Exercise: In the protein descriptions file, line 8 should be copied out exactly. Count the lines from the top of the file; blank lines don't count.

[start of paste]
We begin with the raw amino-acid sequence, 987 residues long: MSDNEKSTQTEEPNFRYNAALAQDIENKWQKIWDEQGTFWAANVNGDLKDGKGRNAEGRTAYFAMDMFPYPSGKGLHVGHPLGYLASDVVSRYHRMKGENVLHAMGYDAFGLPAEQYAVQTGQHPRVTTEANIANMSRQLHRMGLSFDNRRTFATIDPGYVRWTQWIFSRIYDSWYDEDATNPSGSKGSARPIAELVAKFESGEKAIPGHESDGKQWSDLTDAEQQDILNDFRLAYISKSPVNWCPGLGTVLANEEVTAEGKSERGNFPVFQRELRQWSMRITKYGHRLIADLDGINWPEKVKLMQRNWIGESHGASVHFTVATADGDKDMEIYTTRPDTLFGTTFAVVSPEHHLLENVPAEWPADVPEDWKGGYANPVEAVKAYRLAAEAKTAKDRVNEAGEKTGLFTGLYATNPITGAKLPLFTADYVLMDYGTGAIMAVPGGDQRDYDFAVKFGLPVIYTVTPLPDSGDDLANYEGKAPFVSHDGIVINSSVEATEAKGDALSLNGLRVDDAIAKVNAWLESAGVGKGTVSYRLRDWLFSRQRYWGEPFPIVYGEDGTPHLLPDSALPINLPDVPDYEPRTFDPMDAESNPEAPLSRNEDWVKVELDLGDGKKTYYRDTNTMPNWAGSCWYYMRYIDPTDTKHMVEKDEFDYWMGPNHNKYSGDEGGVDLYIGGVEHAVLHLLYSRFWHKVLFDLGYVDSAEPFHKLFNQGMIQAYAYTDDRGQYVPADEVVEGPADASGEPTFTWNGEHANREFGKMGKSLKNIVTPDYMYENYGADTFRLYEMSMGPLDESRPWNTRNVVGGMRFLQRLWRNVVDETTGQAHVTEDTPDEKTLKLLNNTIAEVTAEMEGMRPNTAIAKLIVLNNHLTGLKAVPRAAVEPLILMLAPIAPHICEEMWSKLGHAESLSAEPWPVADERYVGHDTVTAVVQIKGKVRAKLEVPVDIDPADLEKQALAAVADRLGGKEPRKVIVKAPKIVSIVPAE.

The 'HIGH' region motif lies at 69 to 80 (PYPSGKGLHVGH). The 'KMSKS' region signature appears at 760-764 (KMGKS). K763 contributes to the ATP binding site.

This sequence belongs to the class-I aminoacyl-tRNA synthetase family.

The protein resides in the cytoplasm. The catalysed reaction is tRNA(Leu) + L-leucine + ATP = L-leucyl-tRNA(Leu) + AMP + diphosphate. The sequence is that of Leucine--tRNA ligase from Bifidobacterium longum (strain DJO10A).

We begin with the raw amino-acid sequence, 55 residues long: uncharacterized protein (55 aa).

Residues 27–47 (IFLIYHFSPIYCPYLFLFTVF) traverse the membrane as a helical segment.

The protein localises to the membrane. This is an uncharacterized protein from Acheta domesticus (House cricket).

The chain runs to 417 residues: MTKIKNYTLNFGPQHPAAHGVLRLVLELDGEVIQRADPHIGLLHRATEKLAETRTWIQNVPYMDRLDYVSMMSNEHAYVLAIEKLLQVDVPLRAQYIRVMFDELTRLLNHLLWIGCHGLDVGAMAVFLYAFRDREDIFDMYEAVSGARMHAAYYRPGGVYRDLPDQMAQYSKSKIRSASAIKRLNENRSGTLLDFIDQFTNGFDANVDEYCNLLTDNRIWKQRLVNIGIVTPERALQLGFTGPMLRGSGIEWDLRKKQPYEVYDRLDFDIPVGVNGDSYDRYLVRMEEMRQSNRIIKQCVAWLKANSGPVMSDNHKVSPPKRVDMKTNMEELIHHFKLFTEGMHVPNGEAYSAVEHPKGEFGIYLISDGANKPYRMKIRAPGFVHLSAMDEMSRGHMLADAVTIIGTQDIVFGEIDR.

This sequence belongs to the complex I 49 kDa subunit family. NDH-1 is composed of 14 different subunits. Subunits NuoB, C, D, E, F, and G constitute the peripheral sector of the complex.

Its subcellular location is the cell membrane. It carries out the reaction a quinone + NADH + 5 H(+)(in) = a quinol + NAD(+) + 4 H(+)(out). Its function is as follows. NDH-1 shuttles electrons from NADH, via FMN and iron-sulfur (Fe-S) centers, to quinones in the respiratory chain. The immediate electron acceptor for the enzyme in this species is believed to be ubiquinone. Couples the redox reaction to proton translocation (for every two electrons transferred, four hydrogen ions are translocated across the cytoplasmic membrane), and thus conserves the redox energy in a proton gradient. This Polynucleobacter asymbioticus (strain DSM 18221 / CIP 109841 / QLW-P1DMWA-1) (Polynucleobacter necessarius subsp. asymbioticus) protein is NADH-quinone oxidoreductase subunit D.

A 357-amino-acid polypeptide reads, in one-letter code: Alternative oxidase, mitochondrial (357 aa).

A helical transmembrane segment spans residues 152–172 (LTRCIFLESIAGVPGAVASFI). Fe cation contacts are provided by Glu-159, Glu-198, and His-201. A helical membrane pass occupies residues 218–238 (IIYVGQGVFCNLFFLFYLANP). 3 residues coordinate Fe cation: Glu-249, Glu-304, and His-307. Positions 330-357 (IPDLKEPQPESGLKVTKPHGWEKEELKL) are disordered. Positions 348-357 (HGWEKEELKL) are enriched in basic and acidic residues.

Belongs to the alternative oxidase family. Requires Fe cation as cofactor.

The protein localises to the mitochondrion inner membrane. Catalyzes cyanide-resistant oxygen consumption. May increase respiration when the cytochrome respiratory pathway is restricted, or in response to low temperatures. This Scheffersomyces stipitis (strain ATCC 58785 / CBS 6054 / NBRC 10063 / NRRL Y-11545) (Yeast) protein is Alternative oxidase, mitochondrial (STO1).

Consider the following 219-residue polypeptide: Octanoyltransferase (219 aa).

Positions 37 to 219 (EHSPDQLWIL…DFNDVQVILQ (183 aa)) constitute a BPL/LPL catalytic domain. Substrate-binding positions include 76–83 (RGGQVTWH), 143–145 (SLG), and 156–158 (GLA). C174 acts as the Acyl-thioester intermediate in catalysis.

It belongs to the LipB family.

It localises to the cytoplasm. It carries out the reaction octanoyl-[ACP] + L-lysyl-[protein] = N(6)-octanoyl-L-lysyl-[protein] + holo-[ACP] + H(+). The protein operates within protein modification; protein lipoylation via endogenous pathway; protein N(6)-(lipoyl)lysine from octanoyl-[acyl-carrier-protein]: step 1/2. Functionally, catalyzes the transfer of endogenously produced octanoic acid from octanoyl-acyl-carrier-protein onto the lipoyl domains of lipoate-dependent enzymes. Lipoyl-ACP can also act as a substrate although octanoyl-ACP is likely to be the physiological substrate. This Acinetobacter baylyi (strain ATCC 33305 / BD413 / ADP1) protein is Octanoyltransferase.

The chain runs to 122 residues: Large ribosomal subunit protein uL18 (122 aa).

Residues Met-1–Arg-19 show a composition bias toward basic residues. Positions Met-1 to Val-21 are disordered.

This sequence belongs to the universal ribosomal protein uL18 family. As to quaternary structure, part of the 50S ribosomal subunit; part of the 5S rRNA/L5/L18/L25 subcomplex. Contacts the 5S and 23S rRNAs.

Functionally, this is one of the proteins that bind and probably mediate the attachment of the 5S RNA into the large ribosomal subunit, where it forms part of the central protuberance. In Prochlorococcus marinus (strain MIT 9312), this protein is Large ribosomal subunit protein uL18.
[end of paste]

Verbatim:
The chain runs to 417 residues: MTKIKNYTLNFGPQHPAAHGVLRLVLELDGEVIQRADPHIGLLHRATEKLAETRTWIQNVPYMDRLDYVSMMSNEHAYVLAIEKLLQVDVPLRAQYIRVMFDELTRLLNHLLWIGCHGLDVGAMAVFLYAFRDREDIFDMYEAVSGARMHAAYYRPGGVYRDLPDQMAQYSKSKIRSASAIKRLNENRSGTLLDFIDQFTNGFDANVDEYCNLLTDNRIWKQRLVNIGIVTPERALQLGFTGPMLRGSGIEWDLRKKQPYEVYDRLDFDIPVGVNGDSYDRYLVRMEEMRQSNRIIKQCVAWLKANSGPVMSDNHKVSPPKRVDMKTNMEELIHHFKLFTEGMHVPNGEAYSAVEHPKGEFGIYLISDGANKPYRMKIRAPGFVHLSAMDEMSRGHMLADAVTIIGTQDIVFGEIDR.